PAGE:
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Multipathing generally allows
two or more data paths to be used simultaneously for read/write
operations. This enhances performance by automatically and equally
dispersing data access across all the available paths. Many storage
and storage software vendors offer this kind of reliability.
Some of the widely used
solutions such as EMC?s Power Path, HP?s Secure Path, and Veritas?s
Dynamic Multipathing solution will be examined next.
Power Path (Dell / EMC)
EMC?s Power Path helps to
improve the high availability of the data or I/O path and manages
the heavy storage load. It automatically detects host failures and
recovers storage. Power Path is host-based software that runs on
UNIX, Windows, and Linux servers. It can manage the protocols in
both SCSI and fiber physical interconnects. Power Path creates a
virtual power device that provides failure resistance and a load
balanced path. Power devices are virtual objects that contain file
systems or raw partitions. They are managed by a volume manager or
host system. Each power device represents a LUN at the host level
but remains available through multiple I/O paths. The detailed path
is shown in Figure 5.11.
Figure 5.11: Power Path as
implemented in EMC Clariion storage array
HP's Secure Path is multipath,
high availability software that manages and maintains continuous
data access to HP storage systems. There is no single point of
failure from the server to the storage. Secure Path is host resident
software that monitors the data paths between the server and the
storage to increase the availability of the information. In the
event a path failure is detected, Secure Path fails over the data
path to an alternative path. When the original path becomes
available, Secure Path can automatically fall back to the original
path. Secure Path can also balance the workload among available
paths to optimize system performance.
Dynamic Multipathing (DMP) is a
feature of the Veritas Volume Manager. It offers greater reliability
by providing a path failover mechanism. In the event a connection to
a disk is lost, the system continues to access the critical data
over the remaining sound connections to the disk. DMP also provides
greater I/O throughput by balancing the I/O load uniformly across
multiple I/O paths to the disk device.
PolyServe Matrix Server supports
multipath I/O in its driver stack. MxMPIO offers solid redundancy in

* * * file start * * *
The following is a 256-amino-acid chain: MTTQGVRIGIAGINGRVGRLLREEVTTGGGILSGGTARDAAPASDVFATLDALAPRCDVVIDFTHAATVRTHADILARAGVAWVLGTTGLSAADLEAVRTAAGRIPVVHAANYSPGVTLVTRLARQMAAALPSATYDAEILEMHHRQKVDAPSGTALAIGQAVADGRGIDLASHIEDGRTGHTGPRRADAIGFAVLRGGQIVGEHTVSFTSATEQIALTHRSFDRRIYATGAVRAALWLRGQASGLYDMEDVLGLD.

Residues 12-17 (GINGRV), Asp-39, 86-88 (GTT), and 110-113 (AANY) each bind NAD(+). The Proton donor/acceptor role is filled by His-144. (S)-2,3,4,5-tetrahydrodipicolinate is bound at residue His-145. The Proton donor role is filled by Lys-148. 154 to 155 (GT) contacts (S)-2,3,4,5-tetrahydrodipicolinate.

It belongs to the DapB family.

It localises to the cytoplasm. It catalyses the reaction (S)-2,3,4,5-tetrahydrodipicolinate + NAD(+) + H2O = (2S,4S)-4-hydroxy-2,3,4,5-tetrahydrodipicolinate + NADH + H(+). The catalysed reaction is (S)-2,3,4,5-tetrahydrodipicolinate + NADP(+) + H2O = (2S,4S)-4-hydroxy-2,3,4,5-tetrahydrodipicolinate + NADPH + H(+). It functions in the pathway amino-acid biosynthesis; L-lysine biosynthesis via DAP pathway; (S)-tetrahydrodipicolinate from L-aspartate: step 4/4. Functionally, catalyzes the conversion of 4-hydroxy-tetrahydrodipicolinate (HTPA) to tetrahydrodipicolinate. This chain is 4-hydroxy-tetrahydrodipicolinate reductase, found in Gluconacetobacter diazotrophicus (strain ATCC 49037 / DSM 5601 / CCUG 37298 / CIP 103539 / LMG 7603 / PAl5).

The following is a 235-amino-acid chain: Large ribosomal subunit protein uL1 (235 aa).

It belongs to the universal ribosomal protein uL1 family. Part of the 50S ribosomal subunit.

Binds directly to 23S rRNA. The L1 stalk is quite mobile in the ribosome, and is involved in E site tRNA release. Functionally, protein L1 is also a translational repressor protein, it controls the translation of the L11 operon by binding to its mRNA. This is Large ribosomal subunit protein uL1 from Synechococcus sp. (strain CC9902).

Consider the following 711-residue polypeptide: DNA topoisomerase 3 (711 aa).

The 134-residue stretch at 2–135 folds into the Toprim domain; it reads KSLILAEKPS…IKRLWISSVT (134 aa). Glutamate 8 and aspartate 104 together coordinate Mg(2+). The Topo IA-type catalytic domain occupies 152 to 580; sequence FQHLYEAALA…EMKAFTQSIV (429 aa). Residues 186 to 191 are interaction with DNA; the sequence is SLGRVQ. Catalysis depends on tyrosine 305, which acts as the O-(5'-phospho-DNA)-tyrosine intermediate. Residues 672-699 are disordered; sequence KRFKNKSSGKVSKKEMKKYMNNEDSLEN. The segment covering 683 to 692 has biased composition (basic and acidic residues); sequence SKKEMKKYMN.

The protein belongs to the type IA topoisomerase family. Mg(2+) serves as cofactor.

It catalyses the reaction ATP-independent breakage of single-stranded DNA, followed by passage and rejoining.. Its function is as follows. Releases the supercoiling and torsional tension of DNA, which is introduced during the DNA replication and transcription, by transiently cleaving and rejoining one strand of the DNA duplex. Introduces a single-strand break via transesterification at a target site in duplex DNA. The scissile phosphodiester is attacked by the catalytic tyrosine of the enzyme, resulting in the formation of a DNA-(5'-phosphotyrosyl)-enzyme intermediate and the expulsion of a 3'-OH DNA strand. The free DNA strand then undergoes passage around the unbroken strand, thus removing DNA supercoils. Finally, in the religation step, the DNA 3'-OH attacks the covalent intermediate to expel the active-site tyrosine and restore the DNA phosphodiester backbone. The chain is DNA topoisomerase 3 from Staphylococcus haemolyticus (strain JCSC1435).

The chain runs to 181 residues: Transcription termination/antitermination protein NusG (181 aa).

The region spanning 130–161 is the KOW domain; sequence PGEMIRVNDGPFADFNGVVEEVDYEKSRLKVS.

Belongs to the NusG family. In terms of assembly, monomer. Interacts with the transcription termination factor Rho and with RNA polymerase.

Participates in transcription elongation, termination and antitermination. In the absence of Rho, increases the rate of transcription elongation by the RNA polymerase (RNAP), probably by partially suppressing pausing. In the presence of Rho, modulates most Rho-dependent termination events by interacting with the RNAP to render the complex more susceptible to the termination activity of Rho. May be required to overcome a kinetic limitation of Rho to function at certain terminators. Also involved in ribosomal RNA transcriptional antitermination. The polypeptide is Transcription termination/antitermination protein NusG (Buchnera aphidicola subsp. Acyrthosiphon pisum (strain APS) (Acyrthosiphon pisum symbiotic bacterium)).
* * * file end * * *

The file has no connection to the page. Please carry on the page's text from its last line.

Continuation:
the event of an HBA failure. Additionally, MxMPIO offers I/O load
balancing by multiplexing I/O for varying LUNs between the different
HBAs in the system. Bringing this feature to the Intel-based
server-clustering arena makes commodity-based datacenter solutions
one step closer to reality.
The database is constructed and
maintained on file system files or raw partitions, which are
entities at the operating system level. They are directly attached
to storage devices, NAS devices, or SAN volumes. There are several
different layers of abstraction between the physical disks and the
objects that the database uses. The physical drive is at the lowest
level, next comes the LUNS (logical unit numbers) of manageable
sizes employing an appropriate RAID level. LUNS are presented to the
host system as physical objects.
The Logical Volume Manager (LVM)
is a software module running at the host level and manages the
physical objects and presents them as logical units that the
application can use. The volume manager hides the physical
attributes of the disks or LUNs by introducing virtualization. The
volume manager can also execute the RAID operations if needed.
Within the volume manager, storage devices are grouped into disk
groups (e.g. Veritas disk group).
Within a disk group, a logical
volume can be created with an optional or desired RAID level.
Finally, the logical volume is either presented as a file system
after mounting, or presented as a raw partition for application use.
The VM tool provides a very flexible way of managing the volumes and
file systems. Without a volume manager, LUNS are physical disks with
Figure 5.12: Volume
Configuration using Veritas Volume Manager
Thus the volume manager hides
the details about where data is stored in the hardware from the
entire system. Volume management allows the editing of the storage
configuration, for example, setting up a software RAID or extending
volume size, etc., without actually changing anything on the
hardware side. Some volume manager tools allow snapshot copies to be
taken of volumes to move or backup. Thus, for either creating the
raw partitions (or volumes) or setting up of file systems, the
volume manager is a handy tool.
Figure 5.12 above shows how the
LVM provides volumes and file systems to a host. LVM hides all the
complexity in the backend of the disk drives or the storage units.
The database system will just interact with the volumes presented by
The Veritas volume manager has
been in use on many platforms like Solaris, HP, and AIX. Now,
Veritas even has the Volume Manager to support Windows systems. On
the Linux side, SuSE LVM has been in use for a long time.
However it is important to note
that cluster volume management is different from the normal volume
management. Cluster Volume management provides the volumes for all
the nodes in the cluster infrastructure.